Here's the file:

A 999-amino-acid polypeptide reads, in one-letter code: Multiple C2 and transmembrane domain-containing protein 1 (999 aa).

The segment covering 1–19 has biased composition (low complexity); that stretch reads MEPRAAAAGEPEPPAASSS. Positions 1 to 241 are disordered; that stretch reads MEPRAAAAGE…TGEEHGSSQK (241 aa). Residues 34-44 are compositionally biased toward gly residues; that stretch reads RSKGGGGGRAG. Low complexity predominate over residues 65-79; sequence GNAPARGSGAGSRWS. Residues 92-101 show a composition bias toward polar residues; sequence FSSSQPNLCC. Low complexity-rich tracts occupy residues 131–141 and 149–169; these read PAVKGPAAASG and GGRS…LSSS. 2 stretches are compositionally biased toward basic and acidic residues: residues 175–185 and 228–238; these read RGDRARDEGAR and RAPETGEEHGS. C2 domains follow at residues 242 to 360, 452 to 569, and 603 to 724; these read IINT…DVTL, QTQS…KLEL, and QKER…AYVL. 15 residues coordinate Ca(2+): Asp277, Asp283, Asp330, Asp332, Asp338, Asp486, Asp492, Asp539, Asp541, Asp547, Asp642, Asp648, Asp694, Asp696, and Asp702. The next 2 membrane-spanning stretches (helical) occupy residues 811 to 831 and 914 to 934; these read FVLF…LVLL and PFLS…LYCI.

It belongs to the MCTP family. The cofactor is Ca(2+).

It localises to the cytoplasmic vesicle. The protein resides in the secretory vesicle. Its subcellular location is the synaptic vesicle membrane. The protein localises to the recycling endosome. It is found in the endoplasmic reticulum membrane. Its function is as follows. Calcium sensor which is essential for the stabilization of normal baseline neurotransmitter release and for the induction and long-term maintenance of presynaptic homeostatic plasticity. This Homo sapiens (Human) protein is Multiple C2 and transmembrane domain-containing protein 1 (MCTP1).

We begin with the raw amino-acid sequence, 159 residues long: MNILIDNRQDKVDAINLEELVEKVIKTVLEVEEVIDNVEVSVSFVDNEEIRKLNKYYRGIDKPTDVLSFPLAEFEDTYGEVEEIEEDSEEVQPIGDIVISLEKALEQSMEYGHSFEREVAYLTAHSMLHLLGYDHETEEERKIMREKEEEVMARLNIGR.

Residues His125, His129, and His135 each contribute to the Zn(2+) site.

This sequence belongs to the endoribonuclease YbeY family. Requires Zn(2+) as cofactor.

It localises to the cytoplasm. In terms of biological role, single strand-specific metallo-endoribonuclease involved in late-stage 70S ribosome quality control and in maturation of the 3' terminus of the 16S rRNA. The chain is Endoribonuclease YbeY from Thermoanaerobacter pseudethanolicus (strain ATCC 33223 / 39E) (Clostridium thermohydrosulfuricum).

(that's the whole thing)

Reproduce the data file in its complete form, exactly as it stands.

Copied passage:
A 999-amino-acid polypeptide reads, in one-letter code: Multiple C2 and transmembrane domain-containing protein 1 (999 aa).

The segment covering 1–19 has biased composition (low complexity); that stretch reads MEPRAAAAGEPEPPAASSS. Positions 1 to 241 are disordered; that stretch reads MEPRAAAAGE…TGEEHGSSQK (241 aa). Residues 34-44 are compositionally biased toward gly residues; that stretch reads RSKGGGGGRAG. Low complexity predominate over residues 65-79; sequence GNAPARGSGAGSRWS. Residues 92-101 show a composition bias toward polar residues; sequence FSSSQPNLCC. Low complexity-rich tracts occupy residues 131–141 and 149–169; these read PAVKGPAAASG and GGRS…LSSS. 2 stretches are compositionally biased toward basic and acidic residues: residues 175–185 and 228–238; these read RGDRARDEGAR and RAPETGEEHGS. C2 domains follow at residues 242 to 360, 452 to 569, and 603 to 724; these read IINT…DVTL, QTQS…KLEL, and QKER…AYVL. 15 residues coordinate Ca(2+): Asp277, Asp283, Asp330, Asp332, Asp338, Asp486, Asp492, Asp539, Asp541, Asp547, Asp642, Asp648, Asp694, Asp696, and Asp702. The next 2 membrane-spanning stretches (helical) occupy residues 811 to 831 and 914 to 934; these read FVLF…LVLL and PFLS…LYCI.

It belongs to the MCTP family. The cofactor is Ca(2+).

It localises to the cytoplasmic vesicle. The protein resides in the secretory vesicle. Its subcellular location is the synaptic vesicle membrane. The protein localises to the recycling endosome. It is found in the endoplasmic reticulum membrane. Its function is as follows. Calcium sensor which is essential for the stabilization of normal baseline neurotransmitter release and for the induction and long-term maintenance of presynaptic homeostatic plasticity. This Homo sapiens (Human) protein is Multiple C2 and transmembrane domain-containing protein 1 (MCTP1).

We begin with the raw amino-acid sequence, 159 residues long: MNILIDNRQDKVDAINLEELVEKVIKTVLEVEEVIDNVEVSVSFVDNEEIRKLNKYYRGIDKPTDVLSFPLAEFEDTYGEVEEIEEDSEEVQPIGDIVISLEKALEQSMEYGHSFEREVAYLTAHSMLHLLGYDHETEEERKIMREKEEEVMARLNIGR.

Residues His125, His129, and His135 each contribute to the Zn(2+) site.

This sequence belongs to the endoribonuclease YbeY family. Requires Zn(2+) as cofactor.

It localises to the cytoplasm. In terms of biological role, single strand-specific metallo-endoribonuclease involved in late-stage 70S ribosome quality control and in maturation of the 3' terminus of the 16S rRNA. The chain is Endoribonuclease YbeY from Thermoanaerobacter pseudethanolicus (strain ATCC 33223 / 39E) (Clostridium thermohydrosulfuricum).